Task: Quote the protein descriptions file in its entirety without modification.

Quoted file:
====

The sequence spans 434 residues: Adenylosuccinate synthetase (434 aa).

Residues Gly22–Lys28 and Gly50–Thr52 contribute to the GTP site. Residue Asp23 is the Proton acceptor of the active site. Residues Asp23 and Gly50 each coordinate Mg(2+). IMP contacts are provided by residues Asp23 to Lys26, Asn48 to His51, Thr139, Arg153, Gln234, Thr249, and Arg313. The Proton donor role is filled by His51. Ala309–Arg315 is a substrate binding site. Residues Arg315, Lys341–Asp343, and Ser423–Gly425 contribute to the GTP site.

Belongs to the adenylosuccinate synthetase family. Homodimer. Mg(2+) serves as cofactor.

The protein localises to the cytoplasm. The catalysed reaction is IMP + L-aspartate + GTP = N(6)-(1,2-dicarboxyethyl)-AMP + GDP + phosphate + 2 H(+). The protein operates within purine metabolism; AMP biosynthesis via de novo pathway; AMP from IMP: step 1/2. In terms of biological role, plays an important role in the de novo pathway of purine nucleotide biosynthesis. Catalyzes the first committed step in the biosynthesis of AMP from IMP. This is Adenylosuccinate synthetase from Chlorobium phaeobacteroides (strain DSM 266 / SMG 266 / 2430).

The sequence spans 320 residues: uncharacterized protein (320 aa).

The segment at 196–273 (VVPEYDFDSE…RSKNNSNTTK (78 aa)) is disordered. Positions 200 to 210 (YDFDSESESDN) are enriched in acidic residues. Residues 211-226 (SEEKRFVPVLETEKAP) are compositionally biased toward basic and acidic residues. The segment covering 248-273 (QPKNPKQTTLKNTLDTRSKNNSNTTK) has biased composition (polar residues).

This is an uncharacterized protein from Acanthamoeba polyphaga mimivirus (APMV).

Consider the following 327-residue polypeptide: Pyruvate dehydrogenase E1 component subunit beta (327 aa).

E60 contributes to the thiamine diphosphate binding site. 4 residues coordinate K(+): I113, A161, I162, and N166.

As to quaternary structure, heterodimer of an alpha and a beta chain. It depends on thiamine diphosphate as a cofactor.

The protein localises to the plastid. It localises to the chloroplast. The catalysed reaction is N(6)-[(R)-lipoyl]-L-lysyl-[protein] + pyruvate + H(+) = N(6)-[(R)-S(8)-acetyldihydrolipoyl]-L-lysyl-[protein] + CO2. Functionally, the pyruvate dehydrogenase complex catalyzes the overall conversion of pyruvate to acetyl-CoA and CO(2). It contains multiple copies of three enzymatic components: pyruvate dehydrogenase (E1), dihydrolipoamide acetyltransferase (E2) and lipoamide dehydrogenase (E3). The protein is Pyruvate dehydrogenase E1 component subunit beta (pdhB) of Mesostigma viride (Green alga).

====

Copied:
The sequence spans 434 residues: Adenylosuccinate synthetase (434 aa).

Residues Gly22–Lys28 and Gly50–Thr52 contribute to the GTP site. Residue Asp23 is the Proton acceptor of the active site. Residues Asp23 and Gly50 each coordinate Mg(2+). IMP contacts are provided by residues Asp23 to Lys26, Asn48 to His51, Thr139, Arg153, Gln234, Thr249, and Arg313. The Proton donor role is filled by His51. Ala309–Arg315 is a substrate binding site. Residues Arg315, Lys341–Asp343, and Ser423–Gly425 contribute to the GTP site.

Belongs to the adenylosuccinate synthetase family. Homodimer. Mg(2+) serves as cofactor.

The protein localises to the cytoplasm. The catalysed reaction is IMP + L-aspartate + GTP = N(6)-(1,2-dicarboxyethyl)-AMP + GDP + phosphate + 2 H(+). The protein operates within purine metabolism; AMP biosynthesis via de novo pathway; AMP from IMP: step 1/2. In terms of biological role, plays an important role in the de novo pathway of purine nucleotide biosynthesis. Catalyzes the first committed step in the biosynthesis of AMP from IMP. This is Adenylosuccinate synthetase from Chlorobium phaeobacteroides (strain DSM 266 / SMG 266 / 2430).

The sequence spans 320 residues: uncharacterized protein (320 aa).

The segment at 196–273 (VVPEYDFDSE…RSKNNSNTTK (78 aa)) is disordered. Positions 200 to 210 (YDFDSESESDN) are enriched in acidic residues. Residues 211-226 (SEEKRFVPVLETEKAP) are compositionally biased toward basic and acidic residues. The segment covering 248-273 (QPKNPKQTTLKNTLDTRSKNNSNTTK) has biased composition (polar residues).

This is an uncharacterized protein from Acanthamoeba polyphaga mimivirus (APMV).

Consider the following 327-residue polypeptide: Pyruvate dehydrogenase E1 component subunit beta (327 aa).

E60 contributes to the thiamine diphosphate binding site. 4 residues coordinate K(+): I113, A161, I162, and N166.

As to quaternary structure, heterodimer of an alpha and a beta chain. It depends on thiamine diphosphate as a cofactor.

The protein localises to the plastid. It localises to the chloroplast. The catalysed reaction is N(6)-[(R)-lipoyl]-L-lysyl-[protein] + pyruvate + H(+) = N(6)-[(R)-S(8)-acetyldihydrolipoyl]-L-lysyl-[protein] + CO2. Functionally, the pyruvate dehydrogenase complex catalyzes the overall conversion of pyruvate to acetyl-CoA and CO(2). It contains multiple copies of three enzymatic components: pyruvate dehydrogenase (E1), dihydrolipoamide acetyltransferase (E2) and lipoamide dehydrogenase (E3). The protein is Pyruvate dehydrogenase E1 component subunit beta (pdhB) of Mesostigma viride (Green alga).